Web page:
The final quality depends on many factors, in particular: the quantization parameters, the Group Of Video Object (GOV) length, the GOV structure (i.e. the number of I-P-B VOP), the search area for motion compensation. These factors are strongly related to the following measurement parameters (that have been defined during the development): the Objects Apparent Size (OAS) in the scene, the Video Object Incidence factor (VOI), the temporal correlation (measured through the Normalized Mean SAD, NMSAD). The SLIC module analyzes the currently transmitted video and selects the most appropriate settings by choosing from a predefined set of transmission modalities. For example, in the case of a highly temporal correlated sequence, the number of B-VOP is increased to improve the compression ratio. The strategy for the selection of the number of B-VOP turns out to be very different from those reported in the literature for B-frames (adopted for MPEG-1 and MPEG-2), due to the different behaviour of the temporal correlation when limited only to moving objects. The SLIC module also decides how to transmit the background. In our implementation we adopted the Visual Brain theory i.e. the study of what the “psychic eye” can get from a scene. According to this theory, a Psychomask Image Analysis (PIA) module has been developed to extract the visually homogeneous regions of the background. The PIA module produces two complementary masks one for the visually low variance zones and one for the higly variable zones; these zones are compressed with different strategies and encoded into two multiplexed streams. From practical experiments it turned out that the separate coding is advantageous only if the low variance zones exceed 50% of the whole background area (due to the overhead given by the need of transmitting the zone masks). The SLIC module takes care of deciding the appropriate transmission modality by analyzing the results produced by the PIA module.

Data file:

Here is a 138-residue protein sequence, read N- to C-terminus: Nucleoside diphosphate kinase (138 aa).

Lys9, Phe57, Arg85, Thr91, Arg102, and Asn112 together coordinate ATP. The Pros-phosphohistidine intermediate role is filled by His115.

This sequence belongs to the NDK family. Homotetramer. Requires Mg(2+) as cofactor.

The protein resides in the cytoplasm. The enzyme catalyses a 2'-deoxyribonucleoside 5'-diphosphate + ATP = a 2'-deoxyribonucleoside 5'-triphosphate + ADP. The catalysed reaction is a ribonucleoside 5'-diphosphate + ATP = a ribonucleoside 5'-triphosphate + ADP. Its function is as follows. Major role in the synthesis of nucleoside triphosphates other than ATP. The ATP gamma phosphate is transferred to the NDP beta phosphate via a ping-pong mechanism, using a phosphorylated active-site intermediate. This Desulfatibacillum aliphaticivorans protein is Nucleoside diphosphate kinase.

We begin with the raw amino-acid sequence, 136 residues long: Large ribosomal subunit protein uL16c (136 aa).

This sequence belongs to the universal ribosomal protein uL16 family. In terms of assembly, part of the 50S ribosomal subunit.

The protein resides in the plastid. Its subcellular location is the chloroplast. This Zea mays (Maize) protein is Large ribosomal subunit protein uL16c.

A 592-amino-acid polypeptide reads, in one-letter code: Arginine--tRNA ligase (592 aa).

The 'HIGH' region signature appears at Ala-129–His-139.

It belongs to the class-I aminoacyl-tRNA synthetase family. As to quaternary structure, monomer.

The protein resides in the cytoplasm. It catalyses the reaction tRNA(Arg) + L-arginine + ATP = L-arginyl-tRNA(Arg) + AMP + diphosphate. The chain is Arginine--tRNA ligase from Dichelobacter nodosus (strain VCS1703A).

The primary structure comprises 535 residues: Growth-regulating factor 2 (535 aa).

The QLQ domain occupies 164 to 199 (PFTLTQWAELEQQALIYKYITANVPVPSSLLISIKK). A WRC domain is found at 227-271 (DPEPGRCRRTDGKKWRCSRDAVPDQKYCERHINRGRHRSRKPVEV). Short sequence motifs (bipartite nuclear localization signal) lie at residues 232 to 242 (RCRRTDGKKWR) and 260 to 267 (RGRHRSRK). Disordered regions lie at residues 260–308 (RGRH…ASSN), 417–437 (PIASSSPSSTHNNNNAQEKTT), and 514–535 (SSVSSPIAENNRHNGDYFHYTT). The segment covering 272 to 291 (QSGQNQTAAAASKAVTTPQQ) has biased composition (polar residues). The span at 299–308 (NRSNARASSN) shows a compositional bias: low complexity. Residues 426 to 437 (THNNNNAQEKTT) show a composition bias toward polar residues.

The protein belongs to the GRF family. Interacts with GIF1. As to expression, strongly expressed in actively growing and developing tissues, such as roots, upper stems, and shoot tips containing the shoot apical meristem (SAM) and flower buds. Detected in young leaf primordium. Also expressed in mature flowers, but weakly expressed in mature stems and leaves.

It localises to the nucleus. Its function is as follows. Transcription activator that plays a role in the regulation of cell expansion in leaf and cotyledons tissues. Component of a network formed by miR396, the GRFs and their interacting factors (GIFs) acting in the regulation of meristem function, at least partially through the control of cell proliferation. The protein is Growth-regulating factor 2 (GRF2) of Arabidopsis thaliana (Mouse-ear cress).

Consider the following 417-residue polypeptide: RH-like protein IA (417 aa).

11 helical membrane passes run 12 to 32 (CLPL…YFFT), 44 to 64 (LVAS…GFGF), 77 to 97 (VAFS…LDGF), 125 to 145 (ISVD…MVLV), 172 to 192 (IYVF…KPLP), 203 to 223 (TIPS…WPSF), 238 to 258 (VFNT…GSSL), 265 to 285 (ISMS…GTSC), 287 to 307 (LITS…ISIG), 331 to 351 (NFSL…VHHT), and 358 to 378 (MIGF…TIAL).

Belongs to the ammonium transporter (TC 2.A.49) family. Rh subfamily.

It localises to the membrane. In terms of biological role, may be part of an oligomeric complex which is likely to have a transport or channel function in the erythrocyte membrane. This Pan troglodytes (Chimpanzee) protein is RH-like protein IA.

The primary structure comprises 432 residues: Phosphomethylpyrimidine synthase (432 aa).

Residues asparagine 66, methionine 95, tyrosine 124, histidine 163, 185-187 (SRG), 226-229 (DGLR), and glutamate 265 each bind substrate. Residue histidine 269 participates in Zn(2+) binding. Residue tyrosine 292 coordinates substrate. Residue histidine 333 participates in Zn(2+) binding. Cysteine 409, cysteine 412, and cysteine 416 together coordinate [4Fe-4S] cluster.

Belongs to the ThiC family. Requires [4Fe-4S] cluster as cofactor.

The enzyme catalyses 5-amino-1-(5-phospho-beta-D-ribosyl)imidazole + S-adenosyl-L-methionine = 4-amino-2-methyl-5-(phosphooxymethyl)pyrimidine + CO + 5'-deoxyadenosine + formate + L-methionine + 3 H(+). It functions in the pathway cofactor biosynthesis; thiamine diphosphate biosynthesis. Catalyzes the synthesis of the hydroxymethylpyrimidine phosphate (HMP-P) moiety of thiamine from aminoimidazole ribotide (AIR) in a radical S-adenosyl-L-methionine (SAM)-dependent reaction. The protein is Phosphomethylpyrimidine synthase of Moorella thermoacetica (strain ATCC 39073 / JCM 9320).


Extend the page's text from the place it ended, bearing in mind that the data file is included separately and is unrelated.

The main features of this codec are: low bitrate, good image quality and coding speed. The current implementation runs in real-time on standard PC platforms, the major limitation being the fixed position of the acquisition sensor. This limitation is due to the difficulties in separating moving objects from the background when the acquisition sensor moves. Our current real-time segmentation module does not produce suitable results if the acquisition sensor moves (only slight oscillatory movements are tolerated). In any case, the system is particularly suitable for tele surveillance applications at low bit-rates, where the camera is usually fixed or alternates among some predetermined positions (our segmentation module is capable of accurately separate moving objects from the static background when the acquisition sensor stops, even if different scenes are seen as a result of the sensor displacements). Moreover, the proposed architecture is general, in the sense that when real-time, robust segmentation systems (capable of separating objects in real-time from the background while the sensor itself is moving) will be available, they can be easily integrated while leaving the rest of the system unchanged.
Experimental results related to real sequences for traffic monitoring and for people tracking and afety control are reported and deeply discussed in the paper. The whole system has been implemented in standard ANSI C code and currently runs on standard PCs under Microsoft Windows operating system (Windows 2000 pro and Windows XP).